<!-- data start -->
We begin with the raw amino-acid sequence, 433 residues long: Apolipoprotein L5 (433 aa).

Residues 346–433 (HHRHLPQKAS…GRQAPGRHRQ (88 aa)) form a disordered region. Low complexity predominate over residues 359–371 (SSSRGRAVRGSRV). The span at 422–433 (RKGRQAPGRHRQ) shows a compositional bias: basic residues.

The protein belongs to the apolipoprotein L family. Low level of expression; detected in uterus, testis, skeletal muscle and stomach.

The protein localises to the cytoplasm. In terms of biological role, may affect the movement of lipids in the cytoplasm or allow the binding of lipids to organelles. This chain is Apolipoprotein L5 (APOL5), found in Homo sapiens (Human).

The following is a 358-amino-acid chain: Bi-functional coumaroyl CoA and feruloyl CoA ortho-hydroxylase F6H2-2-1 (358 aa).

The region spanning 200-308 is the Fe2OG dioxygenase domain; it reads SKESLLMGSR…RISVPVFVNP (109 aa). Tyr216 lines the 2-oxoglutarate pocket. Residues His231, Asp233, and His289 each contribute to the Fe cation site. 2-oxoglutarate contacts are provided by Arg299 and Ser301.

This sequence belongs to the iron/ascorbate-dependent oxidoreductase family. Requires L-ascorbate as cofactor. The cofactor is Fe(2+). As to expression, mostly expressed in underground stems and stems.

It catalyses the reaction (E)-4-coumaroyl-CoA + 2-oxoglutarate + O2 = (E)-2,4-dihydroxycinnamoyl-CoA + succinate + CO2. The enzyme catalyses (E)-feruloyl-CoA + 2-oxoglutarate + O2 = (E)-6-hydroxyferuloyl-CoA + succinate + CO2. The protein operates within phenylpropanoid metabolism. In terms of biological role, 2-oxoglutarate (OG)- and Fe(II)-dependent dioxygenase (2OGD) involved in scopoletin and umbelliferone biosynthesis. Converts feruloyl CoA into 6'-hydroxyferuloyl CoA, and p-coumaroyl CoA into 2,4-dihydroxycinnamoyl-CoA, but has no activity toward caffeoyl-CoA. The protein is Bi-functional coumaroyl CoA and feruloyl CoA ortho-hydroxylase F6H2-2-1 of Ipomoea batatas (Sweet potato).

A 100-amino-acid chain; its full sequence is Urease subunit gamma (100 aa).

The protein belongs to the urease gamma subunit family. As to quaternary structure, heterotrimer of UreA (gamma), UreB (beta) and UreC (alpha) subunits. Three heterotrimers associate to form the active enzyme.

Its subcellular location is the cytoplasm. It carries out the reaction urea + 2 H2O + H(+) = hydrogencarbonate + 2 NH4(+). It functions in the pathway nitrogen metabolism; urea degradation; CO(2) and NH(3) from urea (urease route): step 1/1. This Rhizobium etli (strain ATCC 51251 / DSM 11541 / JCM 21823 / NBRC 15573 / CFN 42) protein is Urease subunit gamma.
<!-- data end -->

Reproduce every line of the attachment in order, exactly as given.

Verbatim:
We begin with the raw amino-acid sequence, 433 residues long: Apolipoprotein L5 (433 aa).

Residues 346–433 (HHRHLPQKAS…GRQAPGRHRQ (88 aa)) form a disordered region. Low complexity predominate over residues 359–371 (SSSRGRAVRGSRV). The span at 422–433 (RKGRQAPGRHRQ) shows a compositional bias: basic residues.

The protein belongs to the apolipoprotein L family. Low level of expression; detected in uterus, testis, skeletal muscle and stomach.

The protein localises to the cytoplasm. In terms of biological role, may affect the movement of lipids in the cytoplasm or allow the binding of lipids to organelles. This chain is Apolipoprotein L5 (APOL5), found in Homo sapiens (Human).

The following is a 358-amino-acid chain: Bi-functional coumaroyl CoA and feruloyl CoA ortho-hydroxylase F6H2-2-1 (358 aa).

The region spanning 200-308 is the Fe2OG dioxygenase domain; it reads SKESLLMGSR…RISVPVFVNP (109 aa). Tyr216 lines the 2-oxoglutarate pocket. Residues His231, Asp233, and His289 each contribute to the Fe cation site. 2-oxoglutarate contacts are provided by Arg299 and Ser301.

This sequence belongs to the iron/ascorbate-dependent oxidoreductase family. Requires L-ascorbate as cofactor. The cofactor is Fe(2+). As to expression, mostly expressed in underground stems and stems.

It catalyses the reaction (E)-4-coumaroyl-CoA + 2-oxoglutarate + O2 = (E)-2,4-dihydroxycinnamoyl-CoA + succinate + CO2. The enzyme catalyses (E)-feruloyl-CoA + 2-oxoglutarate + O2 = (E)-6-hydroxyferuloyl-CoA + succinate + CO2. The protein operates within phenylpropanoid metabolism. In terms of biological role, 2-oxoglutarate (OG)- and Fe(II)-dependent dioxygenase (2OGD) involved in scopoletin and umbelliferone biosynthesis. Converts feruloyl CoA into 6'-hydroxyferuloyl CoA, and p-coumaroyl CoA into 2,4-dihydroxycinnamoyl-CoA, but has no activity toward caffeoyl-CoA. The protein is Bi-functional coumaroyl CoA and feruloyl CoA ortho-hydroxylase F6H2-2-1 of Ipomoea batatas (Sweet potato).

A 100-amino-acid chain; its full sequence is Urease subunit gamma (100 aa).

The protein belongs to the urease gamma subunit family. As to quaternary structure, heterotrimer of UreA (gamma), UreB (beta) and UreC (alpha) subunits. Three heterotrimers associate to form the active enzyme.

Its subcellular location is the cytoplasm. It carries out the reaction urea + 2 H2O + H(+) = hydrogencarbonate + 2 NH4(+). It functions in the pathway nitrogen metabolism; urea degradation; CO(2) and NH(3) from urea (urease route): step 1/1. This Rhizobium etli (strain ATCC 51251 / DSM 11541 / JCM 21823 / NBRC 15573 / CFN 42) protein is Urease subunit gamma.